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I have a simple combination function in Scala:

def combine(t1: List[Int], t2: List[Int]) = {
        for {
            a1 <- t1
            a2 <- t2
        } yield List((1, a1), (2, a2))
    }

which for given

List(1, 2), List(3, 4)

returns

List( List( (1,1), (2,3) ), List( (1,1), (2,4) ), List( (1,2), (2,3) ), List( (1,2), (2,4) ) )

So I'd like to have list of combinations (tuples) in which first element is an index and the second one is value from domain. I want to have this combination unique so that there is no combination with tuples of two the same indexes.

Unfortunately I don't know how many lists I'll get to combine.
How to write more universal function?

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1  
You mean "combination", not "permutation", don't you? It looks like you're preserving the order - permutation is reordering. –  Ed Staub Apr 5 at 21:32
    
Yes, sorry, I'll fix that. –  squixy Apr 5 at 21:36

1 Answer 1

up vote 0 down vote accepted

If I understood the question correctly, each entry of the resulting list should be a List with as many tuples in it as there are elements in the original List. That is, I think you are basically asking how to write a "variable-length for-comprehension," one where the number of generators needed depends on the arguments.

To do that you might as well just think about what the for-comprehension desugars to and then make a recursive version of it, like so:

$ cat x.scala
object X extends App {

  // Some lists.
  val t1 = List(1,2)
  val t2 = List(4,5,6)
  val t3 = List(7,8)

  // What I think you expect the output to look like for three lists.
  val result1 =  for ( a1<-t1; a2<-t2; a3<-t3 ) yield List( (1,a1), (2,a2), (3,a3) )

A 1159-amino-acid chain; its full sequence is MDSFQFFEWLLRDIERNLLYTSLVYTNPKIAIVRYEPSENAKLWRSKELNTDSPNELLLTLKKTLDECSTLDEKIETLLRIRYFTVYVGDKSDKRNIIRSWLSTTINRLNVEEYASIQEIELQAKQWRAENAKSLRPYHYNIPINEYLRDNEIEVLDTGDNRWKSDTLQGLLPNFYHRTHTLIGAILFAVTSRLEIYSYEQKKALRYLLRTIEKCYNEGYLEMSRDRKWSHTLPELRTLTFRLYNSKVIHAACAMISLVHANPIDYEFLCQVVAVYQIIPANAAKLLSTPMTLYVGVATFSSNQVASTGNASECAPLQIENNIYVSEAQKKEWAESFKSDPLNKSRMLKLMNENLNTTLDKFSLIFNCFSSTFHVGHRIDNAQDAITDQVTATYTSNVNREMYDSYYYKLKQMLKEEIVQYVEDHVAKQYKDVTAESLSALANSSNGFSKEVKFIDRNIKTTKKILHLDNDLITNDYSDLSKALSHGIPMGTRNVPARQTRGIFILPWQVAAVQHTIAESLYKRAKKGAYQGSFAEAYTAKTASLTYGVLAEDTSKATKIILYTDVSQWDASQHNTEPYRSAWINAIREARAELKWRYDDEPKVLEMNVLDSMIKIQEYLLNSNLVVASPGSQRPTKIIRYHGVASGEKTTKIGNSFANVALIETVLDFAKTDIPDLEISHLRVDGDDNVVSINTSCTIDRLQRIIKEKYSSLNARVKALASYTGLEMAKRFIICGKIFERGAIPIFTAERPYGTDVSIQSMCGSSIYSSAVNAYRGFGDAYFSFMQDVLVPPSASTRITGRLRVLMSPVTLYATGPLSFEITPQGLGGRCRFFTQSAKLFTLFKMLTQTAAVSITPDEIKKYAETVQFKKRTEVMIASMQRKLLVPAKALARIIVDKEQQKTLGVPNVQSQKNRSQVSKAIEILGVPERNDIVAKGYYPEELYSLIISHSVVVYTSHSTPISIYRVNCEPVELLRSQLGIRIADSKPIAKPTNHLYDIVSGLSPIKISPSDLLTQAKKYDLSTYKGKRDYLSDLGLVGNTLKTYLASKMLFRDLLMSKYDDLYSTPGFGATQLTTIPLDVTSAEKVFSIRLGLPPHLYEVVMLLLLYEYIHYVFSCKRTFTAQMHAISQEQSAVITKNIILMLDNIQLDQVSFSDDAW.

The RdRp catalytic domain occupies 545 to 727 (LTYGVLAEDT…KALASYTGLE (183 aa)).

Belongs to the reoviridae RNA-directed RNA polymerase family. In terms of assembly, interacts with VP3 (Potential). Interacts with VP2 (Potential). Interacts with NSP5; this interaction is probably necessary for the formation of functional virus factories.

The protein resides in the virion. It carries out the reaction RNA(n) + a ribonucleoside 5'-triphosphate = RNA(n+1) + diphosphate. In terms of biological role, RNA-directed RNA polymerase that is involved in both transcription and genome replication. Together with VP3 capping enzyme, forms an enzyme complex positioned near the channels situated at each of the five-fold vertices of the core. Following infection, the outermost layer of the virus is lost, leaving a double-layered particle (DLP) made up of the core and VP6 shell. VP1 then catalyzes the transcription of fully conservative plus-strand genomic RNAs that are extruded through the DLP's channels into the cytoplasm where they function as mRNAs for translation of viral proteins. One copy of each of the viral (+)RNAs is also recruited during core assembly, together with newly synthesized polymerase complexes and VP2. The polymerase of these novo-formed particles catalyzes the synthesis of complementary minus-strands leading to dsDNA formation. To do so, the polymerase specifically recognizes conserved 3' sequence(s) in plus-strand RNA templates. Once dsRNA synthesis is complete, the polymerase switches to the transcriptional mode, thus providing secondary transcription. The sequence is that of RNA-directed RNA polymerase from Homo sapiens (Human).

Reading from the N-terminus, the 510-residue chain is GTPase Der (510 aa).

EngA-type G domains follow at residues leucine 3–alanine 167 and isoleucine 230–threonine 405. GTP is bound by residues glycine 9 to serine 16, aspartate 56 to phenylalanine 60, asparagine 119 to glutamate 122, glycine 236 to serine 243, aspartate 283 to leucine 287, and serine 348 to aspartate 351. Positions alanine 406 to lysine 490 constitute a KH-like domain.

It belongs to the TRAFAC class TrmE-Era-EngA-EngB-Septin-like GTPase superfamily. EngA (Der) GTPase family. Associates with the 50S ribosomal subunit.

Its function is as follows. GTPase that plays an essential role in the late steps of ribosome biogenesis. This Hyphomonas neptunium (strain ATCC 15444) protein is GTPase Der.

println(result1)

  // Here's what that desugars to.
  val result2 = t1 flatMap ( a1 => t2 flatMap( a2 => t3 map( a3 => List( (1,a1), (2,a2), (3,a3) ) ) ) )
  println(result2)
  println( result2 == result1 )

  // Here is how to do the same thing when you don't know how many lists there are.
  // We're going to assume there is at least one; you could of course add a check.
  def combine( lists:List[List[Int]], i:Int=1, soFar:List[(Int,Int)]=Nil ):List[List[(Int,Int)]] =
    lists match {
      case head::Nil  =>  head.map    ( x => ( (i,x)::soFar ).reverse )
      case head::rest =>  head.flatMap( x => combine( rest, i+1, (i,x)::soFar ) )
    }

  // Now let's see if that gives us the same answer.
  val result3 = combine( List(t1,t2,t3) )
  println(result3)
  println( result3 == result1 )

}
$ scalac x.scala
$ scala X       
List(List((1,1), (2,4), (3,7)), List((1,1), (2,4), (3,8)), List((1,1), (2,5), (3,7)), List((1,1), (2,5), (3,8)), List((1,1), (2,6), (3,7)), List((1,1), (2,6), (3,8)), List((1,2), (2,4), (3,7)), List((1,2), (2,4), (3,8)), List((1,2), (2,5), (3,7)), List((1,2), (2,5), (3,8)), List((1,2), (2,6), (3,7)), List((1,2), (2,6), (3,8)))
List(List((1,1), (2,4), (3,7)), List((1,1), (2,4), (3,8)), List((1,1), (2,5), (3,7)), List((1,1), (2,5), (3,8)), List((1,1), (2,6), (3,7)), List((1,1), (2,6), (3,8)), List((1,2), (2,4), (3,7)), List((1,2), (2,4), (3,8)), List((1,2), (2,5), (3,7)), List((1,2), (2,5), (3,8)), List((1,2), (2,6), (3,7)), List((1,2), (2,6), (3,8)))
true
List(List((1,1), (2,4), (3,7)), List((1,1), (2,4), (3,8)), List((1,1), (2,5), (3,7)), List((1,1), (2,5), (3,8)), List((1,1), (2,6), (3,7)), List((1,1), (2,6), (3,8)), List((1,2), (2,4), (3,7)), List((1,2), (2,4), (3,8)), List((1,2), (2,5), (3,7)), List((1,2), (2,5), (3,8)), List((1,2), (2,6), (3,7)), List((1,2), (2,6), (3,8)))
true
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